Homilies on Jeremiah: Homily on 1 Kings 28

By John Clark Smith; Origen | Go to book overview
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HOMILY 3

Jeremiah 2.31

On "Did I become a wilderness to the house of Israel," up to, "or a dry land?"

THE LORD SAYS in the beginning of the reading that he had neither become a desert nor a land made dry to Israel. Who then, faced with this reading, would not scrutinize it to seek the purpose of what was written? Suppose that God had not become a desert to Israel, had not become to Israel a land made dry. Does this mean then that the Lord has become a desert to Israel today or is now a land made dry to it? What then? When he was not a desert or a land made dry to Israel, was he a desert and land made dry to the pagan nations? For if he was not always and for all a desert and always and for all a land made dry, what need is there of the statement he makes especially for Israel: Did I become a desert or a land made dry to the house of Israel? But it is necessary to come to the universal benefits1. of God, and then, after his universal benefits, to what is particular.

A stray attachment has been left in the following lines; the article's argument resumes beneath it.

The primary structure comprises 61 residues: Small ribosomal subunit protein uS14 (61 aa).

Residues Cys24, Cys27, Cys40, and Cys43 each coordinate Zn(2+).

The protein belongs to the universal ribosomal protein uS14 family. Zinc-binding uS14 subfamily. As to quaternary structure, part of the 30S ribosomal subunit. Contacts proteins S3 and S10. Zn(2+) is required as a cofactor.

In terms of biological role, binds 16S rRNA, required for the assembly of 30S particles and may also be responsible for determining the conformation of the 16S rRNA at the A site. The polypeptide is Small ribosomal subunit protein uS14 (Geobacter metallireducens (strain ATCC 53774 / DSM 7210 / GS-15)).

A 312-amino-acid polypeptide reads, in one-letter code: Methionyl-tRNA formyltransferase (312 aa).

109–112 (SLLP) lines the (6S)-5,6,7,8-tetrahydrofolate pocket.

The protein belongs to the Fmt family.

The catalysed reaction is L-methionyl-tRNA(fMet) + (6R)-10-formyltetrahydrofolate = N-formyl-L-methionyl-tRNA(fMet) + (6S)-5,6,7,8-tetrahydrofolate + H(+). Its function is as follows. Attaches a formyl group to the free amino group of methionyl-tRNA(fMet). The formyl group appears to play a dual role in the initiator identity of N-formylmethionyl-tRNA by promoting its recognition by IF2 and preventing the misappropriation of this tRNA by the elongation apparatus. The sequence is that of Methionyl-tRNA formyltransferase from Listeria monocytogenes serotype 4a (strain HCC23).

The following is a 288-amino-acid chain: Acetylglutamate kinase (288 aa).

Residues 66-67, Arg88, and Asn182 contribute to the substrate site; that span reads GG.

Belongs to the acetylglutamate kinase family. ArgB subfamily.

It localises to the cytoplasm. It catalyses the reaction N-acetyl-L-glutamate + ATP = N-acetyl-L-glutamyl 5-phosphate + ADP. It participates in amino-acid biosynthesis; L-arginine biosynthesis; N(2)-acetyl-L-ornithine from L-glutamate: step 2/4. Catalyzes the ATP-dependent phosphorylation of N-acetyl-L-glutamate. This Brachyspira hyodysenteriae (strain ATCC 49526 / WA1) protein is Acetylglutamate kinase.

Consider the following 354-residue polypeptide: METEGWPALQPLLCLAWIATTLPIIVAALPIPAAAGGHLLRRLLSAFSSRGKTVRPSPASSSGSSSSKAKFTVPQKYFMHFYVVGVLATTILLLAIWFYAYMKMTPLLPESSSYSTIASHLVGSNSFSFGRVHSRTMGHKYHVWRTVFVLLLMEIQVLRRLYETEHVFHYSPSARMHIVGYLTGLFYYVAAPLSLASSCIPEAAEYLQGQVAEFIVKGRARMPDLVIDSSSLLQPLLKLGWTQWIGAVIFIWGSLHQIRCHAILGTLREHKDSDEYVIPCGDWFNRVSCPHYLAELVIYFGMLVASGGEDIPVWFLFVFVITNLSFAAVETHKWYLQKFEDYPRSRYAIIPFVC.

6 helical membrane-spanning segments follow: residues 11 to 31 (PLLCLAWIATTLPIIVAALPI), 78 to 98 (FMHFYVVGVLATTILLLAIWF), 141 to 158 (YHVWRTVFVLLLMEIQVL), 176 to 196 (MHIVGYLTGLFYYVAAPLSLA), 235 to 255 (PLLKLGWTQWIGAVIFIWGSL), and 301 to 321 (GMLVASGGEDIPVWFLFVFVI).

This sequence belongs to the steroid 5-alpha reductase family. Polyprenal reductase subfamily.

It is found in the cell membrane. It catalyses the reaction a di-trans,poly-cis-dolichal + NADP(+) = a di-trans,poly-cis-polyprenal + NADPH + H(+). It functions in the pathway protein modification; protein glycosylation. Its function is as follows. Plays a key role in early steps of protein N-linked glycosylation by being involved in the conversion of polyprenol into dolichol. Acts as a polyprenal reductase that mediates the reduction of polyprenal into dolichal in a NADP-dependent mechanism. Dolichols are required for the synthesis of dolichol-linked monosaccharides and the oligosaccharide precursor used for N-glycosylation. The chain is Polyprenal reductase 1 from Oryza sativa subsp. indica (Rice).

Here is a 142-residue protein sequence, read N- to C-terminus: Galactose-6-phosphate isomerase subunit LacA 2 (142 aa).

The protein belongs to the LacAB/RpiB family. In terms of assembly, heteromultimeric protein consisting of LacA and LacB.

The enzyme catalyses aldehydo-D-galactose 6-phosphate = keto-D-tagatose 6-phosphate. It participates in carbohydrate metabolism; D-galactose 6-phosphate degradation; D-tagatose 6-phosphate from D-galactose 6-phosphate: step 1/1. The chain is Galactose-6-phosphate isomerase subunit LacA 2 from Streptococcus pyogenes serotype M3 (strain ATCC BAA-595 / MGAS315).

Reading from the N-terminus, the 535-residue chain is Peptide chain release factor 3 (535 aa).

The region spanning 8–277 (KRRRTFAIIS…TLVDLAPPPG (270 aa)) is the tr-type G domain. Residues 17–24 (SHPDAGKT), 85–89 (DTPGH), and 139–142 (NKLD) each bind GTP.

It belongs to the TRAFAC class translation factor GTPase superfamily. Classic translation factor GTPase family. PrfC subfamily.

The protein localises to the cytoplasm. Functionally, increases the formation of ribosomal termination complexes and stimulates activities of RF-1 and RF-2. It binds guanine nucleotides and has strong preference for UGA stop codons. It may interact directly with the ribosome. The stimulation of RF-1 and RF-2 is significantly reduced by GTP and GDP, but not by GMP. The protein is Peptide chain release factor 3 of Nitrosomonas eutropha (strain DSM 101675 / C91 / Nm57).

2. The God who brings forth the sun on the evil and the good is a desert to no one. To no one is he who rains on the just and unjust ever a land made dry.2. How is he a desert, when he brings forth the day and causes the night to rest? How is he a desert, when he causes the land to bear fruit? How is he a desert, when he provides for each person in his soul so that it is endowed with reason, so that it can grasp knowledge and exercise its intelligence, and in the body so that it has

____________________
1.
εὐεργεσίας.
2.
Matt 5.45.

-28-

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